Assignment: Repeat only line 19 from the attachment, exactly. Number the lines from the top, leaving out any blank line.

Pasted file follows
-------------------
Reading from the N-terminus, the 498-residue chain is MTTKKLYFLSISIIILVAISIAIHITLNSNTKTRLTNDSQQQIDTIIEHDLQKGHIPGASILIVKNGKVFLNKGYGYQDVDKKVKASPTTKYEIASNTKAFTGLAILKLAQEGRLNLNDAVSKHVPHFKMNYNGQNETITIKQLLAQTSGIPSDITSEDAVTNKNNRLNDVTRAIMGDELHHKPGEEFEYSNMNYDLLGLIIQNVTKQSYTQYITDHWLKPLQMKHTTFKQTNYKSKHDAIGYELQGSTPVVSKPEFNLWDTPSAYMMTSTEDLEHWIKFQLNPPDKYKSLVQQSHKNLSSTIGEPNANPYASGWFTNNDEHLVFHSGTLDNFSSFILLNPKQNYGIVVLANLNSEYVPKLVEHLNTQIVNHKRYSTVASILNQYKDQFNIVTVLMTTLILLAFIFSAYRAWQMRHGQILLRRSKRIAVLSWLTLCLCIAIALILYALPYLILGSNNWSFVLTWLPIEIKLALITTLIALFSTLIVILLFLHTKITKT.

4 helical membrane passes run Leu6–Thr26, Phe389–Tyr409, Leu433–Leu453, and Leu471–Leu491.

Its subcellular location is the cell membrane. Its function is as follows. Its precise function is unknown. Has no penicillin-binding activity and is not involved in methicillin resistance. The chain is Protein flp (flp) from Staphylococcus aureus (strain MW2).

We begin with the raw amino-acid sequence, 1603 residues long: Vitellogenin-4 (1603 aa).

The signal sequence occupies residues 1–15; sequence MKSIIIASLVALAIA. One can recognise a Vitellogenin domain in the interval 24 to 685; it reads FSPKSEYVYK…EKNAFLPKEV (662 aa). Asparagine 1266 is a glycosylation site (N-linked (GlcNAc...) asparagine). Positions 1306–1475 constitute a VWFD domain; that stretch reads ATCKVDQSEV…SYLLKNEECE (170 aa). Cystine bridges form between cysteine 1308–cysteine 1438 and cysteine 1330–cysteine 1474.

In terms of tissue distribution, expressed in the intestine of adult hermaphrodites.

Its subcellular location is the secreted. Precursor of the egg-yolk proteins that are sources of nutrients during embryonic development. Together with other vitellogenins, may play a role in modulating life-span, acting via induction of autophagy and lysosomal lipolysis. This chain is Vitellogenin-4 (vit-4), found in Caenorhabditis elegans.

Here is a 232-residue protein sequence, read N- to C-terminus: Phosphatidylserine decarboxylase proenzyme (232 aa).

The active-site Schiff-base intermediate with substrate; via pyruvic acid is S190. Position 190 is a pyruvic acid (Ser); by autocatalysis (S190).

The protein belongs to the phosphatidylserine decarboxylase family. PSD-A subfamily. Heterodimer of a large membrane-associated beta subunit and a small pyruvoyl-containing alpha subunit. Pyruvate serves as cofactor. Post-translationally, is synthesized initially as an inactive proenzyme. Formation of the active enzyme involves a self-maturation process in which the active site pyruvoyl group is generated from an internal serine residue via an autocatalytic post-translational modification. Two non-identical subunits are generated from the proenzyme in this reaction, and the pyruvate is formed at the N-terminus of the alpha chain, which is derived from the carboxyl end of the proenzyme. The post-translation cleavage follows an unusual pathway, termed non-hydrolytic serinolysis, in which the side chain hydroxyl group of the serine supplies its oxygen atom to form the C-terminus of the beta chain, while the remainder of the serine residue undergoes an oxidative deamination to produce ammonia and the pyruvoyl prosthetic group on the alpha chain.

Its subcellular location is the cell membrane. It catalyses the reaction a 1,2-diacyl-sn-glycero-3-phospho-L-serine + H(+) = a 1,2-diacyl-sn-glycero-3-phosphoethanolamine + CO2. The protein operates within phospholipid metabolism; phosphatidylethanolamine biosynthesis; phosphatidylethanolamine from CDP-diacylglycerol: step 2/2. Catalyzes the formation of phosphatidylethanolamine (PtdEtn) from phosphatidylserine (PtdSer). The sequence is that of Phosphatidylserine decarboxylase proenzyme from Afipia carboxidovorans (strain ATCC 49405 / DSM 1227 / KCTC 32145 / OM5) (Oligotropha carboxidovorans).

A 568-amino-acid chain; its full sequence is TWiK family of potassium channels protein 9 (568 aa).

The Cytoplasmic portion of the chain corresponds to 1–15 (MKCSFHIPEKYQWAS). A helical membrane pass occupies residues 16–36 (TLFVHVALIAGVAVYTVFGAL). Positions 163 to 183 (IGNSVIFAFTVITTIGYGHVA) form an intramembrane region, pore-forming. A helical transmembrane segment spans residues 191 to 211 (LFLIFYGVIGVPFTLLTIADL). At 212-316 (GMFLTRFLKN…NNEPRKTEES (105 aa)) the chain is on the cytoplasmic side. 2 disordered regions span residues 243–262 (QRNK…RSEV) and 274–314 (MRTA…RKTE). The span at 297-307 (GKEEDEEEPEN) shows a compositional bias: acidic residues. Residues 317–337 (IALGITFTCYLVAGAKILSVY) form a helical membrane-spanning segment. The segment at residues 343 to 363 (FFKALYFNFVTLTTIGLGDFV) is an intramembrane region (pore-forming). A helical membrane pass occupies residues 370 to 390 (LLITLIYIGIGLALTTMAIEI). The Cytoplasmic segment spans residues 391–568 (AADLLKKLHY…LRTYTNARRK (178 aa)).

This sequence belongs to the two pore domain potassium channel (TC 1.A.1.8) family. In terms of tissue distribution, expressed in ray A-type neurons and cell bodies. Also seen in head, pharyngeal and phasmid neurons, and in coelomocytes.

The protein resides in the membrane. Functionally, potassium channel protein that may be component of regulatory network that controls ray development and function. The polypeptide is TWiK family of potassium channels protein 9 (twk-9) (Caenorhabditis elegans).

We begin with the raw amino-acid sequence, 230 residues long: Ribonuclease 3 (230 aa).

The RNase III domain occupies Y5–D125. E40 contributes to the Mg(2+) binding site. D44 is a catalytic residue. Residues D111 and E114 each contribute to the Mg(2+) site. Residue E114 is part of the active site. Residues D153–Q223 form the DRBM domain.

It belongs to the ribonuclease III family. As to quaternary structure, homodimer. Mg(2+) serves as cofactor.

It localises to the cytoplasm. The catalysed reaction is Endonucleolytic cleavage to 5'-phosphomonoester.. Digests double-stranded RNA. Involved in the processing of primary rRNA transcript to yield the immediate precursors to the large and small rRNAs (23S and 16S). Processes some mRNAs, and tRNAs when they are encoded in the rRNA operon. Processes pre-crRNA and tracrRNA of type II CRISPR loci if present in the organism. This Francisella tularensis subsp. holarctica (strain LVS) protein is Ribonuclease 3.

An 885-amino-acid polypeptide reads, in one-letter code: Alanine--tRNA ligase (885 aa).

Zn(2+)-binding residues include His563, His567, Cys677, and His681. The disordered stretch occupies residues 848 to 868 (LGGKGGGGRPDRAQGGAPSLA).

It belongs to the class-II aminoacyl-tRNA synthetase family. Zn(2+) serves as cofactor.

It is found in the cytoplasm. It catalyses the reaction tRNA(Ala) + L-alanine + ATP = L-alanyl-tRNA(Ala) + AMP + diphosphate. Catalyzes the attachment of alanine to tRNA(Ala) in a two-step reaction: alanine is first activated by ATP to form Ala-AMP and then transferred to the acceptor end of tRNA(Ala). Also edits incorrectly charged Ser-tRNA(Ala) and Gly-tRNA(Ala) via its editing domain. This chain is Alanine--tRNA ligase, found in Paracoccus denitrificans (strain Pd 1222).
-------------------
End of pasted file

It localises to the cytoplasm. The catalysed reaction is Endonucleolytic cleavage to 5'-phosphomonoester.. Digests double-stranded RNA. Involved in the processing of primary rRNA transcript to yield the immediate precursors to the large and small rRNAs (23S and 16S). Processes some mRNAs, and tRNAs when they are encoded in the rRNA operon. Processes pre-crRNA and tracrRNA of type II CRISPR loci if present in the organism. This Francisella tularensis subsp. holarctica (strain LVS) protein is Ribonuclease 3.